The blanket octopus looks like a rainbow ghost alien
Honestly, how are any of us supposed to get anything done when there are animals like this cruising above in the ocean like it’s no big deal?
Becky Crew is a Sydney-based science communicator with a love for weird and wonderful animals. From strange behaviours and special adaptations to newly discovered species and the researchers who find them, her topics celebrate how alien yet relatable so many of the creatures that live amongst us can be.
WE’VE GOT technicolour ghosts down there doing… whatever technicolour ghosts do, and we’re just out here living our lives. Blast that thing into space so it can finally be with its people.
Okay, fine, it can stay, but let’s take a moment to truly appreciate how bonkers this creature is.
Meet the blanket octopus (Tremoctopus violaceus), a bizarre, impressive, gorgeous feat of evolution that might actually be even weirder than it looks.
How is that even possible, you might ask? Go with me here, because there’s a lot to this “beautiful scarf of living flesh”, as one scientist put it.
First thing’s first: the most notable thing about the blanket octopus is its sexual dimorphism – a term used to describe how the males and females of many species of animals (and some plants) possess different physical characteristics beyond their sexual organs.
Sexual dimorphism can manifest in many different ways. For example, only the male pink robin is pink, and you can count the bands on the blue-banded bee to tell the sexes apart: males have five blue bands and the females have four.
This is also the case for the blanket octopus, but it just so happens to exhibit one of the most extreme cases of sexual size-dimorphism known to science.
The females, which can stretch up to 2 metres long and 10 kg in weight, grow to be 40,000 times heavier and 100 times larger than the males, which are – wait for it – 2.4 cm.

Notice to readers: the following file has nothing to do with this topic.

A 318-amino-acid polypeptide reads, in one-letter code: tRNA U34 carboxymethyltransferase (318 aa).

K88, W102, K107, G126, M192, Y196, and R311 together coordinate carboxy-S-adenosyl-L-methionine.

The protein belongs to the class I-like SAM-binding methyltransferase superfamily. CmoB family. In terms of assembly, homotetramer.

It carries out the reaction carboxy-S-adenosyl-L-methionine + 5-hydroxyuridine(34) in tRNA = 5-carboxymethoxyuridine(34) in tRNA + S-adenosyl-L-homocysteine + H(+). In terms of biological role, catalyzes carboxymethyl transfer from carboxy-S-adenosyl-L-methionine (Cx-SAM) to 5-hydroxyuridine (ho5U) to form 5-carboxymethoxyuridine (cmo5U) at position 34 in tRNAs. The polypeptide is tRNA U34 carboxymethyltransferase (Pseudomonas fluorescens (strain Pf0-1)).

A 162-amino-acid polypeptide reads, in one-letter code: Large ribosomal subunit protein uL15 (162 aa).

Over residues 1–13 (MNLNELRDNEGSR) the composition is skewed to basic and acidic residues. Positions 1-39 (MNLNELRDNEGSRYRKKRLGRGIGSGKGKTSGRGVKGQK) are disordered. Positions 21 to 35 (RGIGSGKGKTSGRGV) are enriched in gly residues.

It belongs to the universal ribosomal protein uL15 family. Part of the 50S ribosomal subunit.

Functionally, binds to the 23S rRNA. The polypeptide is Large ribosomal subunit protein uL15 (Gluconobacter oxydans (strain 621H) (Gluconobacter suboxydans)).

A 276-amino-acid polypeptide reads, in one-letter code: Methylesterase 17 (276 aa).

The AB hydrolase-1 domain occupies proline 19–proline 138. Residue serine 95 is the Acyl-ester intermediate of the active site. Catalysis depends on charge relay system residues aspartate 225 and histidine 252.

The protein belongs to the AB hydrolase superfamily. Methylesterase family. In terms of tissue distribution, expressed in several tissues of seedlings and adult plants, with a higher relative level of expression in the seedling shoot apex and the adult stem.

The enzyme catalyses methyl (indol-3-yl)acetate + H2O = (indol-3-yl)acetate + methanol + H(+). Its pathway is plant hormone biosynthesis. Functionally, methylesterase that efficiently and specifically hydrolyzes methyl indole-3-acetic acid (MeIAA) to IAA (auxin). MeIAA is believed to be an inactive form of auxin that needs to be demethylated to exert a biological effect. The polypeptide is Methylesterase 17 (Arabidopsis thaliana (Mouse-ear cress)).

Look at this little guy:
Now compare it with THIS, filmed off the coast of the Philippines by diver Joseph Elayani:
“Imagine a female the size of a person and the male a size of a walnut,” evolutionary biologist Tom Tregenza told John Pickrell back in 2003, when the first ever sighting of a live male blanket octopus was reported from the Great Barrier Reef.
Now, back to the females, for obvious reasons.
The females use their fleshy cape to make themselves appear intimidating to predators. These capes are detachable in case of emergencies, which result in moments like this, when a diver encounters an octopus-less blanket:
The cape conceals the female’s tentacles, which are also conveniently detachable. In fact, when a male finally finds a female in the open ocean, he will fill one of his tentacles up with sperm like a sock, tear it off, present it to her, and then float away to die.
The female will accept this disembodied tentacle, store it in a specialised cavity in his body, and when her eggs are ready, squeeze its contents out onto them.
Detached tentacles are not only key to the blanket octopus’s reproductive success – they’re key to its survival, too. Only it’s not their own tentacles they’re waving about in a battle – it’s the Portuguese man o’ war’s.
As marine biologist, Rebecca Helm, puts it, they tear off the venomous man o’ war tentacles and “use them like little octopus nunchuks”.
Blanket octopuses are found all over the world, including off the north, east, and south-western coast of Australia, so if you’re a diver, keep an eye out for these otherworldly beauties.